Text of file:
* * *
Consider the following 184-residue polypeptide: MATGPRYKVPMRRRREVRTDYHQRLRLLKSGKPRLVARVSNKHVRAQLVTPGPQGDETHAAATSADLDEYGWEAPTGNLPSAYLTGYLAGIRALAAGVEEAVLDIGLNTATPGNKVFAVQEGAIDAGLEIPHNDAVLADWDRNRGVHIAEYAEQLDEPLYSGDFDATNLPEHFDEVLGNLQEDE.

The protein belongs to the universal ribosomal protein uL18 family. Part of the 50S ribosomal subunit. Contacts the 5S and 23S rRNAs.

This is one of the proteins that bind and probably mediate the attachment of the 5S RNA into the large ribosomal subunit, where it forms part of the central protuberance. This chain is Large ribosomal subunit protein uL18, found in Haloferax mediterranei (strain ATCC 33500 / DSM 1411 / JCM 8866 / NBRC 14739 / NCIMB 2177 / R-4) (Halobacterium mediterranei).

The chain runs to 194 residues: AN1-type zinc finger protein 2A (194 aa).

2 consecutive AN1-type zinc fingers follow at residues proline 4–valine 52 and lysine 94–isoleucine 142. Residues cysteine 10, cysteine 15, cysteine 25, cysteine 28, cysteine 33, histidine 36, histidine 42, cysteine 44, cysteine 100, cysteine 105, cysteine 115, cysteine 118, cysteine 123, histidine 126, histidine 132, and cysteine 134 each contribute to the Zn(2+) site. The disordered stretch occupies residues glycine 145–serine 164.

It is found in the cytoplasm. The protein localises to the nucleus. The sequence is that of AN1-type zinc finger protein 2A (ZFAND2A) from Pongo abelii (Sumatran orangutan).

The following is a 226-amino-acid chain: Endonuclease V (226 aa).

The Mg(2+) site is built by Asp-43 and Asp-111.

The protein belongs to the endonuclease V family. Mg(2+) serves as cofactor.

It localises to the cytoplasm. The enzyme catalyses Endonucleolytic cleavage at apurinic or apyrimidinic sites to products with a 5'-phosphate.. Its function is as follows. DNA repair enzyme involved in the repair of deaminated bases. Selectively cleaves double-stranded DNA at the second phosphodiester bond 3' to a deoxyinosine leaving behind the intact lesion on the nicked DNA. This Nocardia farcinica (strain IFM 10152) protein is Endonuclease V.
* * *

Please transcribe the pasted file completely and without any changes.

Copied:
Consider the following 184-residue polypeptide: MATGPRYKVPMRRRREVRTDYHQRLRLLKSGKPRLVARVSNKHVRAQLVTPGPQGDETHAAATSADLDEYGWEAPTGNLPSAYLTGYLAGIRALAAGVEEAVLDIGLNTATPGNKVFAVQEGAIDAGLEIPHNDAVLADWDRNRGVHIAEYAEQLDEPLYSGDFDATNLPEHFDEVLGNLQEDE.

The protein belongs to the universal ribosomal protein uL18 family. Part of the 50S ribosomal subunit. Contacts the 5S and 23S rRNAs.

This is one of the proteins that bind and probably mediate the attachment of the 5S RNA into the large ribosomal subunit, where it forms part of the central protuberance. This chain is Large ribosomal subunit protein uL18, found in Haloferax mediterranei (strain ATCC 33500 / DSM 1411 / JCM 8866 / NBRC 14739 / NCIMB 2177 / R-4) (Halobacterium mediterranei).

The chain runs to 194 residues: AN1-type zinc finger protein 2A (194 aa).

2 consecutive AN1-type zinc fingers follow at residues proline 4–valine 52 and lysine 94–isoleucine 142. Residues cysteine 10, cysteine 15, cysteine 25, cysteine 28, cysteine 33, histidine 36, histidine 42, cysteine 44, cysteine 100, cysteine 105, cysteine 115, cysteine 118, cysteine 123, histidine 126, histidine 132, and cysteine 134 each contribute to the Zn(2+) site. The disordered stretch occupies residues glycine 145–serine 164.

It is found in the cytoplasm. The protein localises to the nucleus. The sequence is that of AN1-type zinc finger protein 2A (ZFAND2A) from Pongo abelii (Sumatran orangutan).

The following is a 226-amino-acid chain: Endonuclease V (226 aa).

The Mg(2+) site is built by Asp-43 and Asp-111.

The protein belongs to the endonuclease V family. Mg(2+) serves as cofactor.

It localises to the cytoplasm. The enzyme catalyses Endonucleolytic cleavage at apurinic or apyrimidinic sites to products with a 5'-phosphate.. Its function is as follows. DNA repair enzyme involved in the repair of deaminated bases. Selectively cleaves double-stranded DNA at the second phosphodiester bond 3' to a deoxyinosine leaving behind the intact lesion on the nicked DNA. This Nocardia farcinica (strain IFM 10152) protein is Endonuclease V.